Imagine a gun. You don’t have to imagine it, it’s right here in the kitchen, lying on the counter, painfully naked and exposed beneath the dying golden light of the setting sun. The gun looks brand new; black, shiny, unscathed - a classic Smith & Wesson build, almost too perfect. The magazine, full of bullets, lays next to it. You don’t really know where it came from or how it got there, but you can’t find it in yourself to care, and you reach forward to wrap your fingers around the handle. As you lift it off the marbled surface of the counter you revel in the comfortable weight of it in your hand, and it fascinates you to no end. Your finger brushes against the trigger, gently, tentatively. Slowly and deliberately, your grip closes more firmly and you raise it to eye level, the barrel pointed squarely at a framed picture of your parents on the opposite side of the room. It’s well-balanced. You think you might shoot some cans and bottles out on the porch the next day. This is a handgun, but you also have a sawed-off shotgun in the shed, and a semi-automatic rifle hanging above the mantelpiece in your living room, like it’s your most prized possession. Occasionally, you go game-hunting; you think of it as a rewarding and stress-relieving activity.
Comedian, actor, writer, producer, and director Chris Rock suggested in August of 2019 that most if not all mass shootings deal with a white shooter. This racist and sexist statement even had a terrible joke attached to it. “Betty White!” (I bet that he’s white) which scorched its way through social media sites and news agencies alike. The deceased shooter in the Molson Coors Beverage Company in Milwaukee ought to go to serve that males of color can commit egregious crimes like mass murder, too.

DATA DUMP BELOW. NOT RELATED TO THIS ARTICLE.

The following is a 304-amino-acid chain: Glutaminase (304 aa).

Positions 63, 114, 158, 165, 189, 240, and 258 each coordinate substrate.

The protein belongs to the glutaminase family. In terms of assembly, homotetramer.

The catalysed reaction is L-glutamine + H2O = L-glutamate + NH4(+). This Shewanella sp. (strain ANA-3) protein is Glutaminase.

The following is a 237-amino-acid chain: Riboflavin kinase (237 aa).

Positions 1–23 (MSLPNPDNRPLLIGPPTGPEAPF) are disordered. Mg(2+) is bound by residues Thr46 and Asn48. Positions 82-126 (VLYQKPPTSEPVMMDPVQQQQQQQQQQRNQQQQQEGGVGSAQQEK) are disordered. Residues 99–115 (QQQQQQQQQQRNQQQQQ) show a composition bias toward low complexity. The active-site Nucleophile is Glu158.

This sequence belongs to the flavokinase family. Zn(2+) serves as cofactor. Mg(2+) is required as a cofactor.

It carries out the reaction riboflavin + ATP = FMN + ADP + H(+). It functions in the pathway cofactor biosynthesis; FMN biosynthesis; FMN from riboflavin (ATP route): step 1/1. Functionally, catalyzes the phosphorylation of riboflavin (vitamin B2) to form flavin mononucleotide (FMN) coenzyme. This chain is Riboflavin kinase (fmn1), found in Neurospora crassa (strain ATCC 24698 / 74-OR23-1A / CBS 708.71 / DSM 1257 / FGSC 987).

Here’s a thought experiment: imagine if all Americans from the youngest crawling to oldest walking possessed a gun. Consider the fact that each one of them received ample training in the art of firearms handling. Contemplate not free health care, but free guns. If the streets became flooded with boomsticks, what would happen to neighborhoods? If guns proliferated school buildings, churches, office buildings, movie theaters, and other businesses, what would the landscape of the United States look like?
Gun Violence and Video Games
The problem with gun control has been discussed for decades. People have given arguments about gun control in the US. Some cases have been about the 2nd amendment, while others argued that owning a gun is essential for self-defense. Furthermore, the problem with gun control in the US is the Saws are not in every street, and the youth involved with gun violence.
Yet another mass shooting and people are saying that there needs to be gun control. What people forget is that the young men that killed and wounded people at Columbine got their guns illegally because they (or at least one of them) were 17. The guy who wounded and killed people at a Las Vegas concert got all of his guns over time and most of them if not all of them weren't banned or outlawed at the time. The guys who killed people at Aurora, Sandy Hook and several other places had mental health issues. The man that killed people at Pulse did so because he was an extremist or had an issue with gay people. So as you can see, it's not the lack of gun control, it's the lack of enforcing the laws. The only new law we need is helping those who are disturbed before they hurt someone else. There may be some laws about bigger guns that need to be passed but we don't need too many laws. Why make it harder on sane and safe gun owners because of the crazy unsafe people? Also, laws won't make a difference to criminals. If someone wanted to do something bad, they will find a way to do it. We also can't figure out or say who is going to use their guns or weapons for harm.
The one thing I most disagree with Bernie Sanders on—a man who I wholeheartedly stand behind regardless of the matter—is his stance on gun legislation. Because, the blatant truth to at least one man, is that the guns aren't the root of the problem.
This story has been updated following the recent 2019 Mass Shootings.
With recent tragedies, like the double mass shootings in Dayton and El Paso this last weekend, we’ve come to realize that the world is no longer cozy and safe. Baby boomers, like my grandma, easily recall times where mass shootings were unheard of. But now, it seems like a daily occurrence.